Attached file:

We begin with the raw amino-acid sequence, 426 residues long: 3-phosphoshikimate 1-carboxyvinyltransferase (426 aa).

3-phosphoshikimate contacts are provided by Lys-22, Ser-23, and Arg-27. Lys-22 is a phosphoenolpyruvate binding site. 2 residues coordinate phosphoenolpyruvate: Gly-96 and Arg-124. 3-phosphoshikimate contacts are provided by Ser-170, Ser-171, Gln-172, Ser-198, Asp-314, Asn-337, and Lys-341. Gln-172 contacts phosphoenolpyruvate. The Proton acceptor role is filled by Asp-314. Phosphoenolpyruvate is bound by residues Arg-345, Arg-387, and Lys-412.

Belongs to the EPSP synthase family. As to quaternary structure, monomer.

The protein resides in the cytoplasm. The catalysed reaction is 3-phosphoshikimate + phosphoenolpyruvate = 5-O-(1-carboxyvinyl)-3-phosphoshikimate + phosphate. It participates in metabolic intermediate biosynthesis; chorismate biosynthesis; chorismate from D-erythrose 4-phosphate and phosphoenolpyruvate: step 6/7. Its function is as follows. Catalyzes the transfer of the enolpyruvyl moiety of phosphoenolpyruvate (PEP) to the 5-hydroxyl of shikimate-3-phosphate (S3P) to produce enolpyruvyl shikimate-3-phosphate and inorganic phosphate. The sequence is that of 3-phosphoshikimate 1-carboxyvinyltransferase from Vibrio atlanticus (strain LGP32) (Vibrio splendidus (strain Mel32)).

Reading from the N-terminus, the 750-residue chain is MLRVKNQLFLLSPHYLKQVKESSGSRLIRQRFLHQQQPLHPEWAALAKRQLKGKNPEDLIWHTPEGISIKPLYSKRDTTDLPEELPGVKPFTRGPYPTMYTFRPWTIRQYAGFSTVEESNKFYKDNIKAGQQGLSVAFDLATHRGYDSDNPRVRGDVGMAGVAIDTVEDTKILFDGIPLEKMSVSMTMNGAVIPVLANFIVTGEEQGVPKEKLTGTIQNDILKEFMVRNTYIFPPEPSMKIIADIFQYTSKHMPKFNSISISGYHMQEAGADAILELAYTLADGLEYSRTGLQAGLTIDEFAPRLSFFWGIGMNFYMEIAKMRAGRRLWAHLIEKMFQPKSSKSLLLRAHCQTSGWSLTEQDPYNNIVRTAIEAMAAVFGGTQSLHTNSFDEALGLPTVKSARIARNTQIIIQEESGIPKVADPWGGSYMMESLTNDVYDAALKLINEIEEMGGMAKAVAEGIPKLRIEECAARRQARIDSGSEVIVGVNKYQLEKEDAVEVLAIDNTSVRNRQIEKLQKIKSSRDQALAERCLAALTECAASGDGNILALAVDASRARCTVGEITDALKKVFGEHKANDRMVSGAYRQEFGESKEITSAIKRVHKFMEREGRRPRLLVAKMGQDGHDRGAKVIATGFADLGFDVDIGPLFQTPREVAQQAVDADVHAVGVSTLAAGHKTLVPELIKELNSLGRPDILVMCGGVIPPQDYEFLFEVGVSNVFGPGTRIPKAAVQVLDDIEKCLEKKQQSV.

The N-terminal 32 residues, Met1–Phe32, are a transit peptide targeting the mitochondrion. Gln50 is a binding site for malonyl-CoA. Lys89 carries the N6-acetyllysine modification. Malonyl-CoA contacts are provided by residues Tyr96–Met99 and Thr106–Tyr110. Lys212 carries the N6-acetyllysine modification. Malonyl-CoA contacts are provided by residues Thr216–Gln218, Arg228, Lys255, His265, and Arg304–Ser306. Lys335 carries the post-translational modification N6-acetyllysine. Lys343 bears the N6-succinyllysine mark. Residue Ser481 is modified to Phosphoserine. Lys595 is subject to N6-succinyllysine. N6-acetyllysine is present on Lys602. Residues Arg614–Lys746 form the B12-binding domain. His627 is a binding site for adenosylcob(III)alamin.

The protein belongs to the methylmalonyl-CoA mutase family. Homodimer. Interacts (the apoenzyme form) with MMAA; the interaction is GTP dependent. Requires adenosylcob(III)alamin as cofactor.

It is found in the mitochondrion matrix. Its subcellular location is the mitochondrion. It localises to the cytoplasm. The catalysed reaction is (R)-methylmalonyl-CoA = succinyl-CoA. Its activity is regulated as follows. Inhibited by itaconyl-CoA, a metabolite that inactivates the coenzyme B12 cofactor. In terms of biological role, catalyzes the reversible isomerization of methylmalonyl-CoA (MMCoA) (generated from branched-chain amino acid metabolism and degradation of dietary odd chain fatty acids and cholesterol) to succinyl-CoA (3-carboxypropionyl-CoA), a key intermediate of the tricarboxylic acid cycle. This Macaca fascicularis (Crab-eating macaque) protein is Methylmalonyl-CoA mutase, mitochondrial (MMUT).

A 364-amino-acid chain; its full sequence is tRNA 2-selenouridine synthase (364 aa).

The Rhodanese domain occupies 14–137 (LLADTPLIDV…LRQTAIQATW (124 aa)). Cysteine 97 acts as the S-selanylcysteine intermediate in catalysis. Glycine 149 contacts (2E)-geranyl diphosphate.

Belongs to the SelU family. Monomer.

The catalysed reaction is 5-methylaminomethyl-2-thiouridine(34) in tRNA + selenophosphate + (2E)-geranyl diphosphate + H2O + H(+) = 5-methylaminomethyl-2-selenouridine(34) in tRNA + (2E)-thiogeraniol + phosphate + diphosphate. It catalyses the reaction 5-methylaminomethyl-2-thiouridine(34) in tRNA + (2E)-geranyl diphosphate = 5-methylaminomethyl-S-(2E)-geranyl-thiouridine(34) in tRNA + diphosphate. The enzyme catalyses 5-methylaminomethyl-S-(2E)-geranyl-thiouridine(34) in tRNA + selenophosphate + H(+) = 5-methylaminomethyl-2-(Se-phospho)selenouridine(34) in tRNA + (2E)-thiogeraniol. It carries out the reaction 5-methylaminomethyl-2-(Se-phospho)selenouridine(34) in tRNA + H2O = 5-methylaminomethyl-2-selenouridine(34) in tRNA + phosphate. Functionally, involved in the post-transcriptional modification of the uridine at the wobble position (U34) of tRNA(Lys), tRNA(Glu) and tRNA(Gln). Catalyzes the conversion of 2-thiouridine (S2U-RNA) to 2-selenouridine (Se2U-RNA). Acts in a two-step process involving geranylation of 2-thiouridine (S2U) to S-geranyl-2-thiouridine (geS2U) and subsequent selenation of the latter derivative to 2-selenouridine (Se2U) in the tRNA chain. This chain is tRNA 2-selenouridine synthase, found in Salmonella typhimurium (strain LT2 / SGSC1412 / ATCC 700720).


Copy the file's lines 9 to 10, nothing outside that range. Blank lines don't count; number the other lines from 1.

A 364-amino-acid chain; its full sequence is tRNA 2-selenouridine synthase (364 aa).

The Rhodanese domain occupies 14–137 (LLADTPLIDV…LRQTAIQATW (124 aa)). Cysteine 97 acts as the S-selanylcysteine intermediate in catalysis. Glycine 149 contacts (2E)-geranyl diphosphate.